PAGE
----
Background: The reason why coexistence of preserved estimated glomerular filtration rate (eGFR) and albuminuria contributes to a high risk of death and which cause of death increases all-cause mortality have not been elucidated.
Methods: A total of 16,759 participants aged 40 to 69 years with normal or mildly reduced eGFR (45-119 ml/min/1.73 m(2)) were enrolled and divided into six groups (group 1, eGFR: 90-119 without albuminuria; group 2, eGFR: 90-119 with albuminuria; group 3, eGFR: 60-89 without albuminuria (reference); group 4, eGFR: 60-89 with albuminuria; group 5, eGFR: 45-59 without albuminuria; group 6, eGFR: 45-59 with albuminuria) based on GFR estimated by using the CKD-EPI study equation modified by a Japanese coefficient and albuminuria (urine albumin-creatinine ratio ≥ 30 mg/g). Outcomes included all-cause death (ACD), cardiovascular death (CVD) and neoplasm-related death (NPD). Multivariable-adjusted mortality rate ratios (RR) and their 95% confidence intervals (CIs) in the groups were estimated by Poisson's regression analysis.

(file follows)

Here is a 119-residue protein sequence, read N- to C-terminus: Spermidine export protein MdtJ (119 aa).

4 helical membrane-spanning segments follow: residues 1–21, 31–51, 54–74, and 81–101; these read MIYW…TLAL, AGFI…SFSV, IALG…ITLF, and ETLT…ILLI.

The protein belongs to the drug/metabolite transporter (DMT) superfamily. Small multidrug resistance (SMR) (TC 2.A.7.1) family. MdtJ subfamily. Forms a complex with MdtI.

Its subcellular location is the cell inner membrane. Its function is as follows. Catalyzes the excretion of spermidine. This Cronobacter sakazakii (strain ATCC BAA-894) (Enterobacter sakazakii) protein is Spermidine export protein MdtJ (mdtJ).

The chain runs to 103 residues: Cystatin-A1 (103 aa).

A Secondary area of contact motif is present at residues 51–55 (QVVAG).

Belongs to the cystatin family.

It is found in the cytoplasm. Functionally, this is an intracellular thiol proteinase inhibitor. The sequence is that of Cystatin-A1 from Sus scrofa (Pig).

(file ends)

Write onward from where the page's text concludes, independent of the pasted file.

Results: The highest risk of ACD (RR (95% CIs): 3.95 (2.08-7.52)), CVD (7.15 (2.25-22.7)) and NPB (3.25 (1.26-8.38)) was observed in group 2. Subjects in group 2 were relatively young and had the highest levels of body mass index, blood pressure and HbA1c and the highest prevalence of diabetes and metabolic syndrome.
Conclusion: Coexistence of preserved eGFR and albuminuria increases risks for ACD, CVD and NPD. Relatively young metabolic persons having both preserved eGFR and albuminuria should be considered as a very high-risk population.
Keywords: Albuminuria; Chronic kidney disease; Estimated glomerular filtration rate; Mortality.